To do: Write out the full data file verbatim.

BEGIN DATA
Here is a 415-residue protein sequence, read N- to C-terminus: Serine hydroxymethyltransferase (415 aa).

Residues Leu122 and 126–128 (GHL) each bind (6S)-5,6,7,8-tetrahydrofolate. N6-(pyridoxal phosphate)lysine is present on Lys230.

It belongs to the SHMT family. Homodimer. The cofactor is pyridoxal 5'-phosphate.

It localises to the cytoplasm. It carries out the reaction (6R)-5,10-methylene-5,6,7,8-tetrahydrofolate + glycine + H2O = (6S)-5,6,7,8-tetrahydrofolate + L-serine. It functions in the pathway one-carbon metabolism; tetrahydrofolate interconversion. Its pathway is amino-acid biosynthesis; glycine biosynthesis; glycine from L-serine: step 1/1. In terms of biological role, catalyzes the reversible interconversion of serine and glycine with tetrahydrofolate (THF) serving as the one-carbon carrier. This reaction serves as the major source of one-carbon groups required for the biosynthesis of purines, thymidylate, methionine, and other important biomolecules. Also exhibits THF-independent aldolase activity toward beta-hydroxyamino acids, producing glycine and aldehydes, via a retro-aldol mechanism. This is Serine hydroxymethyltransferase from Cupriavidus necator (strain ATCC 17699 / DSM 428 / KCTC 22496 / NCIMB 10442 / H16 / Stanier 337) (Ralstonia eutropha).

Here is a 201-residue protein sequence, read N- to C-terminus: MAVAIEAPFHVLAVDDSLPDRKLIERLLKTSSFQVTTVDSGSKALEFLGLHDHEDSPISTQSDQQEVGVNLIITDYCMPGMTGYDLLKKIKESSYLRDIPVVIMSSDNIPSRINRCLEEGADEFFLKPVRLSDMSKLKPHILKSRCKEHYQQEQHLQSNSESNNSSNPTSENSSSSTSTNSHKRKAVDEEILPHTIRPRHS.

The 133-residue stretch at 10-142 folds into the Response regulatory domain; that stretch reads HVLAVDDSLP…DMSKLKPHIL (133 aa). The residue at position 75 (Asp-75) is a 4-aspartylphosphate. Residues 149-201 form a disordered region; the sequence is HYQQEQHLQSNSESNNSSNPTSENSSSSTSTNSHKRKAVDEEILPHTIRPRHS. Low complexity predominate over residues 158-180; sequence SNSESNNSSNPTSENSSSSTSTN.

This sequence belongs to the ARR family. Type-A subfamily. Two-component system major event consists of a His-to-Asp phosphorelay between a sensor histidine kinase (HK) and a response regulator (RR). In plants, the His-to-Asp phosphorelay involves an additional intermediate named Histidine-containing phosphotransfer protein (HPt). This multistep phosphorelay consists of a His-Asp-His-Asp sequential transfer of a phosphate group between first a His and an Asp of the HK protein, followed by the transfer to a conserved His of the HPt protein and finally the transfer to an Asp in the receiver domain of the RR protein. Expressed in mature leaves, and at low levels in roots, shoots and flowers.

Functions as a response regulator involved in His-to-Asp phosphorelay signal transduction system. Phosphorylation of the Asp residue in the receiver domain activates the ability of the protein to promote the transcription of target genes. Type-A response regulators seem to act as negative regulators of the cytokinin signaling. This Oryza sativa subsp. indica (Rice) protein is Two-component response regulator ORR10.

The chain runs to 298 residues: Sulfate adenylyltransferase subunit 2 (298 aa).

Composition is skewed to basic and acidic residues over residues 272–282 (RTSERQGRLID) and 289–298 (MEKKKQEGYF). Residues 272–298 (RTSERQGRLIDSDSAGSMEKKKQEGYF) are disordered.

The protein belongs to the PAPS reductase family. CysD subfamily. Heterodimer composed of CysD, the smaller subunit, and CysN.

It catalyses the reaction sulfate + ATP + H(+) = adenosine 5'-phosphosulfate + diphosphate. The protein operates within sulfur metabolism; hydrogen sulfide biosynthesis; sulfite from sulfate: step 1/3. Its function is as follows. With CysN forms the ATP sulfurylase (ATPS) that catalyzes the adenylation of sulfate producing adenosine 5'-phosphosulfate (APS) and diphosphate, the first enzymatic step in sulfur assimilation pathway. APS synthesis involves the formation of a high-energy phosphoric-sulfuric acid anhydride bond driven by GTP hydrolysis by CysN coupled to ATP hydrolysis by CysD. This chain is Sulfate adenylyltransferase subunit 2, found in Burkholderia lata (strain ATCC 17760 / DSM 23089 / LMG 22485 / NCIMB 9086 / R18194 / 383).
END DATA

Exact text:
Here is a 415-residue protein sequence, read N- to C-terminus: Serine hydroxymethyltransferase (415 aa).

Residues Leu122 and 126–128 (GHL) each bind (6S)-5,6,7,8-tetrahydrofolate. N6-(pyridoxal phosphate)lysine is present on Lys230.

It belongs to the SHMT family. Homodimer. The cofactor is pyridoxal 5'-phosphate.

It localises to the cytoplasm. It carries out the reaction (6R)-5,10-methylene-5,6,7,8-tetrahydrofolate + glycine + H2O = (6S)-5,6,7,8-tetrahydrofolate + L-serine. It functions in the pathway one-carbon metabolism; tetrahydrofolate interconversion. Its pathway is amino-acid biosynthesis; glycine biosynthesis; glycine from L-serine: step 1/1. In terms of biological role, catalyzes the reversible interconversion of serine and glycine with tetrahydrofolate (THF) serving as the one-carbon carrier. This reaction serves as the major source of one-carbon groups required for the biosynthesis of purines, thymidylate, methionine, and other important biomolecules. Also exhibits THF-independent aldolase activity toward beta-hydroxyamino acids, producing glycine and aldehydes, via a retro-aldol mechanism. This is Serine hydroxymethyltransferase from Cupriavidus necator (strain ATCC 17699 / DSM 428 / KCTC 22496 / NCIMB 10442 / H16 / Stanier 337) (Ralstonia eutropha).

Here is a 201-residue protein sequence, read N- to C-terminus: MAVAIEAPFHVLAVDDSLPDRKLIERLLKTSSFQVTTVDSGSKALEFLGLHDHEDSPISTQSDQQEVGVNLIITDYCMPGMTGYDLLKKIKESSYLRDIPVVIMSSDNIPSRINRCLEEGADEFFLKPVRLSDMSKLKPHILKSRCKEHYQQEQHLQSNSESNNSSNPTSENSSSSTSTNSHKRKAVDEEILPHTIRPRHS.

The 133-residue stretch at 10-142 folds into the Response regulatory domain; that stretch reads HVLAVDDSLP…DMSKLKPHIL (133 aa). The residue at position 75 (Asp-75) is a 4-aspartylphosphate. Residues 149-201 form a disordered region; the sequence is HYQQEQHLQSNSESNNSSNPTSENSSSSTSTNSHKRKAVDEEILPHTIRPRHS. Low complexity predominate over residues 158-180; sequence SNSESNNSSNPTSENSSSSTSTN.

This sequence belongs to the ARR family. Type-A subfamily. Two-component system major event consists of a His-to-Asp phosphorelay between a sensor histidine kinase (HK) and a response regulator (RR). In plants, the His-to-Asp phosphorelay involves an additional intermediate named Histidine-containing phosphotransfer protein (HPt). This multistep phosphorelay consists of a His-Asp-His-Asp sequential transfer of a phosphate group between first a His and an Asp of the HK protein, followed by the transfer to a conserved His of the HPt protein and finally the transfer to an Asp in the receiver domain of the RR protein. Expressed in mature leaves, and at low levels in roots, shoots and flowers.

Functions as a response regulator involved in His-to-Asp phosphorelay signal transduction system. Phosphorylation of the Asp residue in the receiver domain activates the ability of the protein to promote the transcription of target genes. Type-A response regulators seem to act as negative regulators of the cytokinin signaling. This Oryza sativa subsp. indica (Rice) protein is Two-component response regulator ORR10.

The chain runs to 298 residues: Sulfate adenylyltransferase subunit 2 (298 aa).

Composition is skewed to basic and acidic residues over residues 272–282 (RTSERQGRLID) and 289–298 (MEKKKQEGYF). Residues 272–298 (RTSERQGRLIDSDSAGSMEKKKQEGYF) are disordered.

The protein belongs to the PAPS reductase family. CysD subfamily. Heterodimer composed of CysD, the smaller subunit, and CysN.

It catalyses the reaction sulfate + ATP + H(+) = adenosine 5'-phosphosulfate + diphosphate. The protein operates within sulfur metabolism; hydrogen sulfide biosynthesis; sulfite from sulfate: step 1/3. Its function is as follows. With CysN forms the ATP sulfurylase (ATPS) that catalyzes the adenylation of sulfate producing adenosine 5'-phosphosulfate (APS) and diphosphate, the first enzymatic step in sulfur assimilation pathway. APS synthesis involves the formation of a high-energy phosphoric-sulfuric acid anhydride bond driven by GTP hydrolysis by CysN coupled to ATP hydrolysis by CysD. This chain is Sulfate adenylyltransferase subunit 2, found in Burkholderia lata (strain ATCC 17760 / DSM 23089 / LMG 22485 / NCIMB 9086 / R18194 / 383).